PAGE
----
Continuing with our horrid encounters with public transportation in Central India, our ride of 45 kilometres from Bhopal was completed in a rather quick time of three hours. The bus dropped us off the highway from where we had to trek around four kilometres to reach the actual rock shelters. This trek can be avoided if you can hitch a ride with any of the vehicles going along to the tourist spot, but we decided to hike it, so as to take in the flora and fauna of the place as the shelters are actually located in the confines of the Ratapani Wildlife Sanctuary. Most of the trees had shed their leaves and were devoid of any greenery at that time of the year and Langurs kept giving us company till we reached the actual rock shelter site.

The moment you reach the site, you can imagine that something special was happening here. The rock formations are very different to those you usually encounter in Southern India. Legend has it that as V. S. Wakankar (famous Indian archaeologist) was traveling by train to Bhopal he saw some rock formations similar to those he had seen in Spain and France. He visited the area along with a team of archaeologists and discovered the prehistoric rock shelters in 1957.These rocks form different shapes and are named accordingly like mushroom rock, turtle rock etc. No wonder man felt the urge to exhibit his creative prowess on the surfaces of these beautifully shaped rocks.

The entire place has been charted and different rock caves have been numbered so as to ensure that visitors do not miss out on any. Adjacent to each cave, sign boards have been placed to inform visitors on what paintings and figures to look out for. Detailed information on which period these were drawn, what tools were used, and who were the inhabitants are also provided in aptly placed signboards. As we moved along from one cave to another, we slowly begin to understand how life would have been for what we simplistically term ‘the early man’. They used to live along the cave shelters, hunt in the nearby forests and prepare various tools for self-protection from the wild. All these activities have been shown in these marvelously preserved frescoes. The most common theme depicted here are animals. Tigers, Elephants, Crocodiles, Bisons, Boars, and Dogs are shown plenty in number. Various human activities, like hunting, dancing, communal drinking, are also depicted. The concept of living as a family also makes an appearance, with images of children with their mothers and pregnant women with their husbands. As societies evolved, so did the rock paintings. Religious symbols start making appearances, so do chariots and war processions indicating the changing nature of life for the inhabitants of the area. The most amazing aspect of the paintings is their wonderful state of preservation. Archaeologists are still trying to figure out how these paintings have managed to withstand the furies of nature for so long, with some attributing it to the mysterious concoction of colored earth, vegetable dyes, roots etc.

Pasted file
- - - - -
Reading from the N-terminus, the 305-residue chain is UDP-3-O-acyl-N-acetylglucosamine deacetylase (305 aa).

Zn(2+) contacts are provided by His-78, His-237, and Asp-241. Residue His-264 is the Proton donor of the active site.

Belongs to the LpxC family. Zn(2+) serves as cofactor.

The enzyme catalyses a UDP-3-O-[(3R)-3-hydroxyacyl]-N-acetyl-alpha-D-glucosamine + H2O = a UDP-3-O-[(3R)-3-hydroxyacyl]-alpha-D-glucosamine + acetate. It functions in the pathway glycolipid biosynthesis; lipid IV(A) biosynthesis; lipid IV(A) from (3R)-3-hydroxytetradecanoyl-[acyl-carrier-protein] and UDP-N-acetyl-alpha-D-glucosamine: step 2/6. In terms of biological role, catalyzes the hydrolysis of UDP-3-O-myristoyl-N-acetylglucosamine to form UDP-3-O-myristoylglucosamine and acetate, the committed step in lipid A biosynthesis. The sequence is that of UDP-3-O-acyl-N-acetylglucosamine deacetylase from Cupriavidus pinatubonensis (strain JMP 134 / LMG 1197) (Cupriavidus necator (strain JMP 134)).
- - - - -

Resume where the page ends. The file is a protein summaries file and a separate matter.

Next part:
The best part of our trip to Bhimbetka was the peace and serenity the place offered. Located in the middle of a wildlife sanctuary, the wilderness surrounding it is breathtaking. Standing on those rock formations one can gaze at wide stretches of the wildlife sanctuary. Looking out, one begins to imagine why this was an ideal settlement ground for the earliest inhabitants of our country. The rock shelters provided ideal vantage points to observe the nearby surrounding forests, to search for food and also to prepare against any incoming danger. Only once you come here and experience the surroundings can you begin to understand what inspired our ancestors to display their creative urges on the largest and most natural of all canvases.